There is nothing greater than a product demonstration when selling or buying a new product. For the seller, he’s showing the truth of his claims. For the buyer, he’s making the best evaluation of the product.
But, no one wants a product demo, and who can blame them? Demos can be expensive to put on. So instead they use shadows of the product demonstration: brochures, videos, emails, trade shows, sales pitches and word of mouth.
But they are only shadows. The best brochures have the work of great graphic artists. Written by clever writers who use a lot of great adjectives (that Google has supplied) to impress you. But, if your questions aren’t being answered in the brochure, rereading it isn’t going to help.
Product videos are constantly improving in quality. The real appealing ones have a scriptwriter, attractive actors, and authoritative voice overs, accompanied with music to match the excitement of the new product. All filmed in HD. The best videos are heavily edited and reveal no shortcomings in the product.
The best Trade Shows bring the seller’s top sales people. If you get a chance to talk to them, it’s highly rewarding. But to get there is usually the sticking point. Someone has to go there on the company’s time and dime. They usually have to take a plane trip, stay in a hotel, and find some transportation to the event. If there are any product demos, they’ll be limited. For example you’re not going to be seeing structural beams being welded.
Good welding distributors aren’t great fans of demos either, especially when demonstrating welding machines. There’s little profit in the sale of a welding machine. The sales person also knows the customer always has the option of putting out a RFQ (Request For Quotation) for the machine – and he has no control over that. So, here he’s done all this work, meaning other work didn’t get done, and nothing to show his boss.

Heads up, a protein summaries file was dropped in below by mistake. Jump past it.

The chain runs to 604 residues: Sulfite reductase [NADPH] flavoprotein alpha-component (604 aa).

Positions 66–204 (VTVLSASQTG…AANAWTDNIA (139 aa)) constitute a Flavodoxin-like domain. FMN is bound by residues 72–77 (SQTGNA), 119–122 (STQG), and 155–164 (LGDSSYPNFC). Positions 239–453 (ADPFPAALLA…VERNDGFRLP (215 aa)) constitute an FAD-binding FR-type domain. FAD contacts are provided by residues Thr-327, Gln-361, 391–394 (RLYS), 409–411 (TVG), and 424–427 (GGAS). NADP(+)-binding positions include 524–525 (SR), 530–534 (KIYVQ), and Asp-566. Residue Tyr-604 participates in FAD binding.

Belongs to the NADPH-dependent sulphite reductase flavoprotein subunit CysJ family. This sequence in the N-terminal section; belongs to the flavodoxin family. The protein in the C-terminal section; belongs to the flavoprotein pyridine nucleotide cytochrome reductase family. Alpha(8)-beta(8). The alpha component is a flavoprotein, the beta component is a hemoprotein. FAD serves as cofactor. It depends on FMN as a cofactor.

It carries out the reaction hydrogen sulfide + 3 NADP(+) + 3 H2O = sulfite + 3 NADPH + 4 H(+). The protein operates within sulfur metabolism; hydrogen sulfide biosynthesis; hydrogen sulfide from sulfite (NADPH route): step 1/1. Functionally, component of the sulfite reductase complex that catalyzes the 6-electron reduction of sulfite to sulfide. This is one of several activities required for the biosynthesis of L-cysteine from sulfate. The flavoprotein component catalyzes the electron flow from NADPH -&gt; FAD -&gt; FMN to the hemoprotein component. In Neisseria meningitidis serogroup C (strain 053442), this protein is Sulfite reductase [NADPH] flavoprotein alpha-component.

Although, there are times when a good welding distributor will do a demo at a customer’s location, knowing he’ll win. Yes, win without a sale. And there are 2 good reasons why. One, he knows the product will make a difference – its new technology and will be shaping the future in the welding business. So, every time
it’s being demoed, his knowledge and understanding will be growing. Two, he gets to understand his customer’s view point, something he’s always trying to master.
But when should the customer allow a demo in his location? Answer: when he’s in the same boat as the seller – regardless of whether he buys the new welding product or not, he’s a winner. We know this didn’t happen, but can you imagine the day when telephones were rotary and someone showed up the next day with a smart phone. You might not be in a position to buy a smart phone but, after the
demo, you’d be a lot wiser in the future of telecommunication, how this new tool can change your business, and how you’ll want to spend your future dollars.
How do you know this is THE PRODUCT that you should give time to? One, you’ve got a trustworthy sales person who knows your business and he says “Do It”. Or, if you don’t have someone like that make sure the product is something you’re not familiar with, and the brochures and videos can’t answer your questions.
Don’t have a demonstration at your location without getting some conditions in first. This is because there is such thing as lousy and excellent demos, and you don’t want to waste time. Also, there are significant costs involved in a proper demo for seller and buyer; you don’t want to be wasting money.
So, here are 4 things that need to be in place before you say yes:
1. See the manufacturer rep. Make sure they’re there for the demo, the rep should be the most knowledgeable person (although it’s always possible that they aren’t).
2. Work on your products, you should supply the materials you want to be welded.
3. Use the product; don’t just let the sales person doing the entire demo without getting a chance to try it out yourself.
4. Make sure the timing works for your people.
We hope this helps you to get a good demo and how to stop a poor demo before it happens. In the welding business, we need to be going forward not backwards.